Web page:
For those who are interested in the latest scholarship on hate, here is a roundup of what I’ve been reading these last few weeks:
When we commit hate crimes as a group, those crimes are more likely to be violent than if we commit them alone—the key finding from Brendan Lantz and Joonggon Kim’s Lantz, Brendon & Kim, Joonggon. “Hate Crimes Hurt More, but So Do Co-Offenders: Separating the Influence of Co-Offending and Bias on Hate-Motivated Physical Injury.” Criminal Justice and Behavior(2018).
People who are more vulnerable offline—women, immigrants, and those who have previously been victimized online or offline–are more worried about being a victim of hate online, according to Tuukka Savimäki, Markus Kaakinen, Pekka Räsänen, and Atte Oksanenin “Disquieted by Online Hate: Negative Experiences of Finnish Adolescents and Young Adults,”European Journal on Criminal Policy and Research (2018): 1-15.
What drives hate organizing? Threat. What drives hate crimes and other acts of hate? “Opportunistic environments and provide broadened latitude to act,” according to David Cunningham. “Differentiating Hate: Threat and Opportunity as Drivers of Organization vs Action.” Sociological Research Online (2018).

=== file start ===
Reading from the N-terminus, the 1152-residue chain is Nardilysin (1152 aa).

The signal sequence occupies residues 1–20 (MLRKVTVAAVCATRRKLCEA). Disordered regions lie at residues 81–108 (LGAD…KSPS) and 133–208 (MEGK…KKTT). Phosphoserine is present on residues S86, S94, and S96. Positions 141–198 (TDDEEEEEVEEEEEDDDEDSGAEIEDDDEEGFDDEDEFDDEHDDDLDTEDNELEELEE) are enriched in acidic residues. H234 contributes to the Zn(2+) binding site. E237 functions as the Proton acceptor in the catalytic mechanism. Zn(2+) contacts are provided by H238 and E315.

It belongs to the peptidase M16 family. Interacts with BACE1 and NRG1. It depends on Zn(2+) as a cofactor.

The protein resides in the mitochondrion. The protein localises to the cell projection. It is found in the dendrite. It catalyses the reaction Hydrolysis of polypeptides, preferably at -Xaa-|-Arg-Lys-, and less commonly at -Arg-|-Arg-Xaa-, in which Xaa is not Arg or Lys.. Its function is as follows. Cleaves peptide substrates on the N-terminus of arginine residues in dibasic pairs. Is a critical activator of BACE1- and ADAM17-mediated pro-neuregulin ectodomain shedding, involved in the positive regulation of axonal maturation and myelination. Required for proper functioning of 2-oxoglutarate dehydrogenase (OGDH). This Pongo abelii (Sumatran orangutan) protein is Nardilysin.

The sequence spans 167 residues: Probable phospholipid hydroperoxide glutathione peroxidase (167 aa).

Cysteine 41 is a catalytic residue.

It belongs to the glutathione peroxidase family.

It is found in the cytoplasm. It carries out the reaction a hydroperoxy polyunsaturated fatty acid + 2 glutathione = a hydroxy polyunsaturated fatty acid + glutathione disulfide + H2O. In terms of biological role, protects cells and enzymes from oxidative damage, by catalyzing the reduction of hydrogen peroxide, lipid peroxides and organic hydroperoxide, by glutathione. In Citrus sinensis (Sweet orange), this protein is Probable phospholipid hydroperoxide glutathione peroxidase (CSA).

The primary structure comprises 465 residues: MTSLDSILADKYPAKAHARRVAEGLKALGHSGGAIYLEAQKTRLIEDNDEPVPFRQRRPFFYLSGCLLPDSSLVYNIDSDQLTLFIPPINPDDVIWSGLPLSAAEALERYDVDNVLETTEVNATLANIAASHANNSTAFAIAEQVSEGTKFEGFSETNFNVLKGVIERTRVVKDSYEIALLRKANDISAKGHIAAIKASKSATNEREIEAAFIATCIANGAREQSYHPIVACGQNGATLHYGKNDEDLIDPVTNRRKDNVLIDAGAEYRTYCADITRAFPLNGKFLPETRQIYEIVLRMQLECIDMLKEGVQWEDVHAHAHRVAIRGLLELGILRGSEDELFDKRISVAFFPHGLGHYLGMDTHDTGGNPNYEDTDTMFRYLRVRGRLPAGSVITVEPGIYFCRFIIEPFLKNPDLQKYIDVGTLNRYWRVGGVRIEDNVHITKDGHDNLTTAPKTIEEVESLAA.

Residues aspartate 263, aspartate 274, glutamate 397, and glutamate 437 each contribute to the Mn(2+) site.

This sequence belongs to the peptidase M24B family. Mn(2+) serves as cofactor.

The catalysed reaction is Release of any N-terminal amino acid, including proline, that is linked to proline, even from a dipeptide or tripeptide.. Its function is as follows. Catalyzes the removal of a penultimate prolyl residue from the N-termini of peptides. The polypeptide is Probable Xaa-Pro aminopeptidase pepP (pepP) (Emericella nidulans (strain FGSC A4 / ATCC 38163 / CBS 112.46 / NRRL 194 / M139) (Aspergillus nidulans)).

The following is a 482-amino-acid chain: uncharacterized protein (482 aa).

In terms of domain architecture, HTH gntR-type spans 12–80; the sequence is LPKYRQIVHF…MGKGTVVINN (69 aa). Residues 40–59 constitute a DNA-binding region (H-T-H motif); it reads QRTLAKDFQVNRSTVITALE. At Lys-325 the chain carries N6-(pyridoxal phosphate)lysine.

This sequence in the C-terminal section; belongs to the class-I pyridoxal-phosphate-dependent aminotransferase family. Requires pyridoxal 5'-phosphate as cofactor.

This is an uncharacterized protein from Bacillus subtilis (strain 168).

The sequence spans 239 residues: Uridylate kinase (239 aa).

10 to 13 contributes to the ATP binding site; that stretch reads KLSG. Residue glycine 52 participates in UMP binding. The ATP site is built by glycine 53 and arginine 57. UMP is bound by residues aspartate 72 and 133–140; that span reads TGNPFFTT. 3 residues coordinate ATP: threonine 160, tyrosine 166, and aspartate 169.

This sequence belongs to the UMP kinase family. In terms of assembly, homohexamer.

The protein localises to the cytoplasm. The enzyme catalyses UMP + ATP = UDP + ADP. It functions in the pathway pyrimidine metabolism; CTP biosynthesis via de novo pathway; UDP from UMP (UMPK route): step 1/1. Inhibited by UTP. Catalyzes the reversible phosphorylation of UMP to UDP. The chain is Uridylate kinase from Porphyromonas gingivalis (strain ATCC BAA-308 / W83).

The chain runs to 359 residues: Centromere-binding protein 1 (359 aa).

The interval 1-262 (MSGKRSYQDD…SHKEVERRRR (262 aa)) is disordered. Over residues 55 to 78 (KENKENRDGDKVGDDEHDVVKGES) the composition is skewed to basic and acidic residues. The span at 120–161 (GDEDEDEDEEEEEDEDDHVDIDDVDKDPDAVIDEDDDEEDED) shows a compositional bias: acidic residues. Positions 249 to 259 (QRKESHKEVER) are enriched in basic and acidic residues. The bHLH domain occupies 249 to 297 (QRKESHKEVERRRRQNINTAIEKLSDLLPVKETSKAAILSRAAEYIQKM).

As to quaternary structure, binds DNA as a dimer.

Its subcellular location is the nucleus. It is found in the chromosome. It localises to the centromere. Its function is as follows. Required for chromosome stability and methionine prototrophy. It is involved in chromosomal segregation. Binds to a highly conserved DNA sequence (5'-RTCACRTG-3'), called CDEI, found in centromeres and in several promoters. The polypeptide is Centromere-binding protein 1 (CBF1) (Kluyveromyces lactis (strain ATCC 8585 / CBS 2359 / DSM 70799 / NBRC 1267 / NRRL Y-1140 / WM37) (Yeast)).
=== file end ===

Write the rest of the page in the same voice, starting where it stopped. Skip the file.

Believing the violence is a legitimate expression of masculinity is a predictor of anti-Semitism, Islamophobia, anti-black racism, general racism, and sexism. And so, unfortunately, is the centrality of religion in one’s life. That is the key finding of Matthias Lühr, Heinz Streib, and Constantin Kleinin “Inter-Religious Prejudice in Context: Prejudice against Black Persons, Homosexuals and Women, and the Role of Violence Legitimizing Norms of Masculinity,”inXenosophia and Religion, Biographical and Statistical Paths for a Culture of Welcome(Springer 2018).
Above, the Southern Poverty Law Center’s Hate Map, which identifies hate organizations across the US.